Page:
Friday, October 26, 2012

Newsletter Recipe: Drunken Pumpkin-Apple Pie

From our October 2012 E-Newsletter

A dramatic finish adds fun to this delectable dessert, perfect for this time of year. This pie is a great take-along for all upcoming holiday gatherings.
1 unbaked 9 in. pie shell
1 cup cooked pumpkin or
   winter squash, well drained
2 eggs
3/4 cup firmly packed brown sugar
1 cup thick, chunky applesauce
1 T all-purpose flour
1/2 tsp. salt
1 tsp. cinnamon
1 tsp. ginger
1/4 tsp. nutmeg
1/8 tsp. allspice
1/8 tsp. cloves
1½ cups half-and-half (or use one 12 oz. can evaporated milk)
1 tsp. vanilla
1 cup pecan halves
2 T rum

Preheat oven to 425º

Chill pie shell until needed. Mash pumpkin or squash. In a bowl, beat together the eggs and brown sugar until light. Mix in the pumpkin (or squash), applesauce, flour, salt, cinnamon, ginger, nutmeg, allspice, cloves, half-and-half and vanilla and blend thoroughly.  Pour into pie shell.

Arrange pecan halves over the top of the filling. Bake in the lower third of the oven for 20 minutes, then reduce the oven heat to 350º and bake 30 to 35 minutes longer until the filling is firm and a knife inserted 1 in. from the edge comes out clean.  Cool on a wire rack.

At serving time, warm rum in a small container suitable for pouring. Light the rum with a match and pour immediately while flaming over the pie. Delicious served with ice cream or whipped cream.

Serves 6 to 8

For more great recipes check out
 Renee's Cookbooks:

Wednesday, October 10, 2012

My Edible Front Yard: Year Three

 - By Sarah Renfro, Renee's Garden Business Manager

This is a follow-up to my original post from the summer of 2010, Creating My Edible Front Yard.

We are now finishing up our third year of front yard gardening and are happier than ever with the landscape. The biggest change that we have made is the removal of our massive Liquidambar tree. This tree was gorgeous in the fall but the canopy was shading our vegetable beds in prime summer growing season. Plus all those colorful leaves dropped onto my crops of fall veggies, requiring almost daily cleanup. After weighing the pros and cons, my husband and I decided that the tree must go.

Our garden before: with large Liquidambar tree
In keeping with the edible gardening theme, we selected a Manzanillo Olive as a replacement street tree. I was a bit nervous about the potential mess of a fruiting tree in this high traffic spot, but we harvested the olives before they dropped and enjoyed the process of curing them into salty, tasty treats!

After: with new olive tree
Our garden space now enjoys bright sunlight until late afternoon and we have taken full advantage of this. We removed some of the original perennial plantings from our largest raised bed so we can grow large crops of onions and garlic. We also grew potatoes for the first time this summer (in the large container that our olive tree came in). I had no idea that potatoes could taste so delicious!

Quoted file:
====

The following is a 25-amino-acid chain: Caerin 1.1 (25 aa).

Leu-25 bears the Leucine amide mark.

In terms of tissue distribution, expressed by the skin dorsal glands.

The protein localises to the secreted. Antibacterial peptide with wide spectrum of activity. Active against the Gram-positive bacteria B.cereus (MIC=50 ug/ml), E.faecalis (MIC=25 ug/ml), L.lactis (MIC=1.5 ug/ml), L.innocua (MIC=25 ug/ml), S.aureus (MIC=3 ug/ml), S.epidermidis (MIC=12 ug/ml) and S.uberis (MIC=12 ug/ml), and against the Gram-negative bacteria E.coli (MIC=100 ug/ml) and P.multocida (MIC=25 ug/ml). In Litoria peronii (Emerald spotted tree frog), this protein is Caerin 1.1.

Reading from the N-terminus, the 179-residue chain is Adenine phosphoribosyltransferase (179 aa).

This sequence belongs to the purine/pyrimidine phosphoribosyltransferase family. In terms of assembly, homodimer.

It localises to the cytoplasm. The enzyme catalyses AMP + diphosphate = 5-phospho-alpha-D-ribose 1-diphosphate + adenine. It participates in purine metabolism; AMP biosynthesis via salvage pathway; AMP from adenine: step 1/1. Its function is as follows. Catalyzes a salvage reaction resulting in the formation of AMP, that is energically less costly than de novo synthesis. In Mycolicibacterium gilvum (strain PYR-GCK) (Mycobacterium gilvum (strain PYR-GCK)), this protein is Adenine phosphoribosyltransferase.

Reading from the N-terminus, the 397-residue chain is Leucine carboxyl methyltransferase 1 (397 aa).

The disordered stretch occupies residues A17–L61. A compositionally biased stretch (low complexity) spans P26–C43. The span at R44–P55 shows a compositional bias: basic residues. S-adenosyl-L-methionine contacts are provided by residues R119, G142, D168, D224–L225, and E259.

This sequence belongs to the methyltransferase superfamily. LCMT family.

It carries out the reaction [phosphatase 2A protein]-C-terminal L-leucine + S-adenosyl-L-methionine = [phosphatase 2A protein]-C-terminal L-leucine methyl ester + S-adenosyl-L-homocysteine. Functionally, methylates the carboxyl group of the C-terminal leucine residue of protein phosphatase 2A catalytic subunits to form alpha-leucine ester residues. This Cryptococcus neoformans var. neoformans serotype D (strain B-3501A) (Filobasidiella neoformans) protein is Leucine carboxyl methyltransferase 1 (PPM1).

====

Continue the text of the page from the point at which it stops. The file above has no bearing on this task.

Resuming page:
Husband Brian loves the garlic harvest

Discovering potatoes!
It has been wonderful to introduce my son to the joy of growing food. His absolute favorite snack is fresh blueberries picked right from the bushes. One day in the middle of playing, he jumped up and ran into the kitchen saying “I want a snack.” Then he ran out the front door and into the garden to fill up on blueberries and strawberries.

Blueberries are my son's favorite
The addition of our backyard chickens (see my “Growing the Girls” post) has yielded an abundance of chicken poop. Of course, this rich fertilizer needs to be mixed and broken down to produce compost that can be added to our garden beds. We’ve developed a mini “dirt farm” to process this organic matter.  We also had success mixing in a slow release fertilizer prior to planting and at regular intervals in the growing season.

Experienced gardeners know that the key to a continuously producing garden is succession planting. It is very tempting to go on a seeding bonanza in early spring – fully planting all the beds at once. Then all your crops are ready at the same time. This year we tried planting our favorite veggies every 2-3 weeks so we had an ongoing supply of radishes, carrots, beets and lettuce. Homegrown salads almost year round!

The garden at work
Not everything has gone perfectly. We have an ongoing battle against leaf miner in our leafy greens – most of our chard and spinach went straight into the yard waste due to infestation. Plus a gopher dug a path of destruction thru several of our (underwired) beds before we called in the resident Renee’s gopher trapping expert, trial garden manager Lindsay del Carlo.

Now that the late summer harvest is in full swing, we have moved onto the next project – food preservation and canning. I hear the hiss of the pressure canner…the subject of a future blog post!

Tuesday, October 9, 2012

October Means Pumpkins

We've been growing some cool new pumpkins in the Trial Garden this year. Take a look at this beautiful heirloom from our new Organic Line (available later this month) called "Rouge Vif d'Etampes."

Thursday, October 4, 2012

Seed of the Month: Renee’s Braising Mix

Plant now for fast fall harvesting.

Our Braising Mix is a blend of green and red leaf beets with silver and gold leaf chards. Eat as baby salad or grow for cooking greens; this tasty, tender mix is delicious either way.

Related Posts Plugin for WordPress, Blogger...